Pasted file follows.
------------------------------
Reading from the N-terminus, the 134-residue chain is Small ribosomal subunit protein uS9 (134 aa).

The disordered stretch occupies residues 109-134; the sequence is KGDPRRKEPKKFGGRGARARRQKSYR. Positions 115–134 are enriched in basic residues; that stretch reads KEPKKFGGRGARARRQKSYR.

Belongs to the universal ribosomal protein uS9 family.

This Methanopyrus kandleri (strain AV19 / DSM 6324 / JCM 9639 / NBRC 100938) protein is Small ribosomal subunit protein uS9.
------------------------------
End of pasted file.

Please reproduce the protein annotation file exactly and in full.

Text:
Reading from the N-terminus, the 134-residue chain is Small ribosomal subunit protein uS9 (134 aa).

The disordered stretch occupies residues 109-134; the sequence is KGDPRRKEPKKFGGRGARARRQKSYR. Positions 115–134 are enriched in basic residues; that stretch reads KEPKKFGGRGARARRQKSYR.

Belongs to the universal ribosomal protein uS9 family.

This Methanopyrus kandleri (strain AV19 / DSM 6324 / JCM 9639 / NBRC 100938) protein is Small ribosomal subunit protein uS9.